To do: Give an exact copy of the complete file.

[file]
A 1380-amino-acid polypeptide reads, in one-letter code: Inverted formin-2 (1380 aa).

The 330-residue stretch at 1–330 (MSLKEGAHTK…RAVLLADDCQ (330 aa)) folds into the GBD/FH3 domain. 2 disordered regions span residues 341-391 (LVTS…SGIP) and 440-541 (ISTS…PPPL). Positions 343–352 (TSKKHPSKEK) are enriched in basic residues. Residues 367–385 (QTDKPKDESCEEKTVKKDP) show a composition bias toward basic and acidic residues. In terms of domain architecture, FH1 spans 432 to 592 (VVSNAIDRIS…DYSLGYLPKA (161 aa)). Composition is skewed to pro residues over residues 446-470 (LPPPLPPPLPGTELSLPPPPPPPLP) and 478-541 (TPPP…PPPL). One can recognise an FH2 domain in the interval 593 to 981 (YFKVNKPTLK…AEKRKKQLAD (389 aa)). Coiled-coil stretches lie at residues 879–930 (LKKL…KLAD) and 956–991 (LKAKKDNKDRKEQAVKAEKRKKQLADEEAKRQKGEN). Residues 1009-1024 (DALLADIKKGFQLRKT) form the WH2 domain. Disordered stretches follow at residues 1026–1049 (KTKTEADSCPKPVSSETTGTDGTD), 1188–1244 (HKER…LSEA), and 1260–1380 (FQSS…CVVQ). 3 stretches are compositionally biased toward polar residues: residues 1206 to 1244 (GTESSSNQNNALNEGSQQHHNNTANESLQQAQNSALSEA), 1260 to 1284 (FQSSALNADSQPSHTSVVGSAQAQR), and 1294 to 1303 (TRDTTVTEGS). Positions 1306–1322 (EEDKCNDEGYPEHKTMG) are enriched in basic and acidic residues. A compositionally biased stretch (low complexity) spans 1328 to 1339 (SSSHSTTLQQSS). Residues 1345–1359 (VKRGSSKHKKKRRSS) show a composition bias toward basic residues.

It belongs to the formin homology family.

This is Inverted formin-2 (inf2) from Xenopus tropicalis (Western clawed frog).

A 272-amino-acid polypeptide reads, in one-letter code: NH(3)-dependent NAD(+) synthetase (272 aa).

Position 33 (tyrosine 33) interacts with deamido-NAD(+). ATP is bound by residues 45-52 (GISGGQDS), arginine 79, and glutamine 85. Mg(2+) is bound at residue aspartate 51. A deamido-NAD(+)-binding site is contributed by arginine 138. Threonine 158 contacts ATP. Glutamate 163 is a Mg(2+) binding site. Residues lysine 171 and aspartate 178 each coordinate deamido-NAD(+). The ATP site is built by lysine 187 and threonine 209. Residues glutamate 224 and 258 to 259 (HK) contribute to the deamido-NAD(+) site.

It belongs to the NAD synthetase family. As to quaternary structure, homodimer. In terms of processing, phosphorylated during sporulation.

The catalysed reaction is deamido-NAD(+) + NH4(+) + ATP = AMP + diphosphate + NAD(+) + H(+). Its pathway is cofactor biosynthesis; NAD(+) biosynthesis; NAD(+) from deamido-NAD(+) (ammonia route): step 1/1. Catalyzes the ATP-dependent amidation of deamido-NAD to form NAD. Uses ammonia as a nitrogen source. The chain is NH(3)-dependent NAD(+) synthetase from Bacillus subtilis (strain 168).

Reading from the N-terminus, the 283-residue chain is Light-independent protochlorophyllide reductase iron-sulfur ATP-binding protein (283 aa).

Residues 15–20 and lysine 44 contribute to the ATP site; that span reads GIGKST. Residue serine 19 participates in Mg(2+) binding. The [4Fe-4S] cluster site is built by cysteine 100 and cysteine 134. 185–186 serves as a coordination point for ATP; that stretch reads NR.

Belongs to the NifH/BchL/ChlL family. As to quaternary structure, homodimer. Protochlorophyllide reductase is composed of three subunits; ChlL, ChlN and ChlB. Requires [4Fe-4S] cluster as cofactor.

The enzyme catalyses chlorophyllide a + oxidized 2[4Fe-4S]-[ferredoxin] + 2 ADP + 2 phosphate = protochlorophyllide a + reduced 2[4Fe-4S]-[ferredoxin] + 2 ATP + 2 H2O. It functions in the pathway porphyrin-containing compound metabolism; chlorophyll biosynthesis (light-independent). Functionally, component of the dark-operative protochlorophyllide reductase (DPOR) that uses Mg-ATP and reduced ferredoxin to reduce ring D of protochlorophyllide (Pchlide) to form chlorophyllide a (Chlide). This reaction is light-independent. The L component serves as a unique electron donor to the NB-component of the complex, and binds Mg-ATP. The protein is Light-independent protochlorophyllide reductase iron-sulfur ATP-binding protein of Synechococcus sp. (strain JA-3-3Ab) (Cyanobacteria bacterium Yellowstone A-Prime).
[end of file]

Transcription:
A 1380-amino-acid polypeptide reads, in one-letter code: Inverted formin-2 (1380 aa).

The 330-residue stretch at 1–330 (MSLKEGAHTK…RAVLLADDCQ (330 aa)) folds into the GBD/FH3 domain. 2 disordered regions span residues 341-391 (LVTS…SGIP) and 440-541 (ISTS…PPPL). Positions 343–352 (TSKKHPSKEK) are enriched in basic residues. Residues 367–385 (QTDKPKDESCEEKTVKKDP) show a composition bias toward basic and acidic residues. In terms of domain architecture, FH1 spans 432 to 592 (VVSNAIDRIS…DYSLGYLPKA (161 aa)). Composition is skewed to pro residues over residues 446-470 (LPPPLPPPLPGTELSLPPPPPPPLP) and 478-541 (TPPP…PPPL). One can recognise an FH2 domain in the interval 593 to 981 (YFKVNKPTLK…AEKRKKQLAD (389 aa)). Coiled-coil stretches lie at residues 879–930 (LKKL…KLAD) and 956–991 (LKAKKDNKDRKEQAVKAEKRKKQLADEEAKRQKGEN). Residues 1009-1024 (DALLADIKKGFQLRKT) form the WH2 domain. Disordered stretches follow at residues 1026–1049 (KTKTEADSCPKPVSSETTGTDGTD), 1188–1244 (HKER…LSEA), and 1260–1380 (FQSS…CVVQ). 3 stretches are compositionally biased toward polar residues: residues 1206 to 1244 (GTESSSNQNNALNEGSQQHHNNTANESLQQAQNSALSEA), 1260 to 1284 (FQSSALNADSQPSHTSVVGSAQAQR), and 1294 to 1303 (TRDTTVTEGS). Positions 1306–1322 (EEDKCNDEGYPEHKTMG) are enriched in basic and acidic residues. A compositionally biased stretch (low complexity) spans 1328 to 1339 (SSSHSTTLQQSS). Residues 1345–1359 (VKRGSSKHKKKRRSS) show a composition bias toward basic residues.

It belongs to the formin homology family.

This is Inverted formin-2 (inf2) from Xenopus tropicalis (Western clawed frog).

A 272-amino-acid polypeptide reads, in one-letter code: NH(3)-dependent NAD(+) synthetase (272 aa).

Position 33 (tyrosine 33) interacts with deamido-NAD(+). ATP is bound by residues 45-52 (GISGGQDS), arginine 79, and glutamine 85. Mg(2+) is bound at residue aspartate 51. A deamido-NAD(+)-binding site is contributed by arginine 138. Threonine 158 contacts ATP. Glutamate 163 is a Mg(2+) binding site. Residues lysine 171 and aspartate 178 each coordinate deamido-NAD(+). The ATP site is built by lysine 187 and threonine 209. Residues glutamate 224 and 258 to 259 (HK) contribute to the deamido-NAD(+) site.

It belongs to the NAD synthetase family. As to quaternary structure, homodimer. In terms of processing, phosphorylated during sporulation.

The catalysed reaction is deamido-NAD(+) + NH4(+) + ATP = AMP + diphosphate + NAD(+) + H(+). Its pathway is cofactor biosynthesis; NAD(+) biosynthesis; NAD(+) from deamido-NAD(+) (ammonia route): step 1/1. Catalyzes the ATP-dependent amidation of deamido-NAD to form NAD. Uses ammonia as a nitrogen source. The chain is NH(3)-dependent NAD(+) synthetase from Bacillus subtilis (strain 168).

Reading from the N-terminus, the 283-residue chain is Light-independent protochlorophyllide reductase iron-sulfur ATP-binding protein (283 aa).

Residues 15–20 and lysine 44 contribute to the ATP site; that span reads GIGKST. Residue serine 19 participates in Mg(2+) binding. The [4Fe-4S] cluster site is built by cysteine 100 and cysteine 134. 185–186 serves as a coordination point for ATP; that stretch reads NR.

Belongs to the NifH/BchL/ChlL family. As to quaternary structure, homodimer. Protochlorophyllide reductase is composed of three subunits; ChlL, ChlN and ChlB. Requires [4Fe-4S] cluster as cofactor.

The enzyme catalyses chlorophyllide a + oxidized 2[4Fe-4S]-[ferredoxin] + 2 ADP + 2 phosphate = protochlorophyllide a + reduced 2[4Fe-4S]-[ferredoxin] + 2 ATP + 2 H2O. It functions in the pathway porphyrin-containing compound metabolism; chlorophyll biosynthesis (light-independent). Functionally, component of the dark-operative protochlorophyllide reductase (DPOR) that uses Mg-ATP and reduced ferredoxin to reduce ring D of protochlorophyllide (Pchlide) to form chlorophyllide a (Chlide). This reaction is light-independent. The L component serves as a unique electron donor to the NB-component of the complex, and binds Mg-ATP. The protein is Light-independent protochlorophyllide reductase iron-sulfur ATP-binding protein of Synechococcus sp. (strain JA-3-3Ab) (Cyanobacteria bacterium Yellowstone A-Prime).